been part of the 1995 Workshop Season.  I hope Ms Macfarlane will be
invited back again.  By contrast, the director of Two Gents last year
and the director of  Winter's Tale this year were not receptive to
assistance from those who understood the building and chose rather to
embark on  self indulgent rehearsal techniques that did not serve the
actors in preparing them to take the stage in this building.   They did
their actors a disservice and I hope they will not be asked to work at
the Globe again. The director of Henry V, Richard Olivier, did make an
honest effort to understand the unique characteristics of the Globe and
while I did not agree with his interpretation of the play there was
clearly a keen intelligence at work in this production.  Olivier seems
to have understood that this was a laboratory that needed to be
experimented with, not just another theatre like the Barbican or Drury
Lane. I hope he will be back in the future.

Modern designers are also a problem in this space.  They are not use to
factoring the decoration of a theatre when they conceive of their
design.  Henry V designer, Jenny Tiramani seems to really understand the
nature of the work being attempted at the Globe and she is Mark
Rylance's great find for the company.  They designer for Winter's Tale,
on the other hand,  just didn't get it.  He knew what the building would
look like but seem to have had no clue as to how that would impact his
design.  It would have looked great at the Barbican Pit but at the Globe
it just looked silly-one friend commented that the designer thought this
was "Leontes,Prince of Tires," but you had to see all the steel belted
radials on stage to get the joke.

All those involved are learning and the more they learn the better they
will get at using this stage-this was always the plan of the project.
Globe performances are very different form those in the West End but I
like the experience of going to the Globe and would not miss it.
Standing seems to be the best way to experience these shows and for
those who do not like the benches may I suggest the Gentlemen's
Rooms-there are chairs there.

[3]-----------------------------------------------------------------
From:           Matthew Gretzinger <
 This e-mail address is being protected from spambots. You need JavaScript enabled to view it
 >
Date:           Wednesday, 17 Sep 1997 10:41:07 -0400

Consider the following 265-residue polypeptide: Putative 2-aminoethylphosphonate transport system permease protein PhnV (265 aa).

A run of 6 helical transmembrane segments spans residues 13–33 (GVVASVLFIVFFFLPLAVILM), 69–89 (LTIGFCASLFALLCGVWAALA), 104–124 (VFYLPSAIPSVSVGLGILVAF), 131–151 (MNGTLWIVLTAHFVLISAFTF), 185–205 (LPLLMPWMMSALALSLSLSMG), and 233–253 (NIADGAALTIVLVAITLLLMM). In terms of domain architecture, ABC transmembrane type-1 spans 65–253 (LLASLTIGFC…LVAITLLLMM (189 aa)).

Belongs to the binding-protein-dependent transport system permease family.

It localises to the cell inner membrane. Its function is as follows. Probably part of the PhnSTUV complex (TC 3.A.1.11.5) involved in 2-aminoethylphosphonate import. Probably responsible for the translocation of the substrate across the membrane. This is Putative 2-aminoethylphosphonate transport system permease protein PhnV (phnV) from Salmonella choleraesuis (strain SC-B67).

Subject: 8.0935  Re: Spinoffs
Comment:        Re: SHK 8.0935  Re: Spinoffs

>In _Good Omens_, by Pratchett and Neil Gaiman, reference is made to the
>rare "lost quartos" of Shakespeare, the three plays never reissued in
>folio and now lost to scholars:  _The Comedie of Robin Hoode, or, The
>Forest of Sherwoode_, _The Trapping of the Mouse_, and _Gold Diggers of
>1589_.

In reference to Gaiman, I'd like to add _The Tempest_ issue of Sandman
Comics, and an issue of the series "The Doll's House," in which
Shakespeare figures briefly as a character "who'd bargain, like Kit's
Faustus," for the "boon" of being able to write well.  There's also _A
Midsummer Night's Dream_, in which Oberon, Titania and the fairies watch
a performance of the play in which (I think) W. S. himself takes a part.

[4]-----------------------------------------------------------------
From:           Ron Ward <
 This e-mail address is being protected from spambots. You need JavaScript enabled to view it
 >
Date:           Thursday, 18 Sep 1997 21:29:59 +1200 (NZST)
Subject: 8.0916  Re: Criticism on the Web
Comment:        Re: SHK 8.0916  Re: Criticism on the Web

 Billy Houck says
>
>What we need to do is teach our students to know crap when they read it.

That requires thinking about. The expression is too loose to be sure
whether his intention is to tell student what crap is and make sure they
follow his guide lines. The faculty of good taste can not be taught. It
is a part of an adult awareness, but can be covered over by rubbish
acquired in many ways. So in a way you need to unlearn bad habits not
learn new ones.  That is an alternative view anyway.
 

Other Messages In This Thread

©2011 Hardy Cook. All rights reserved.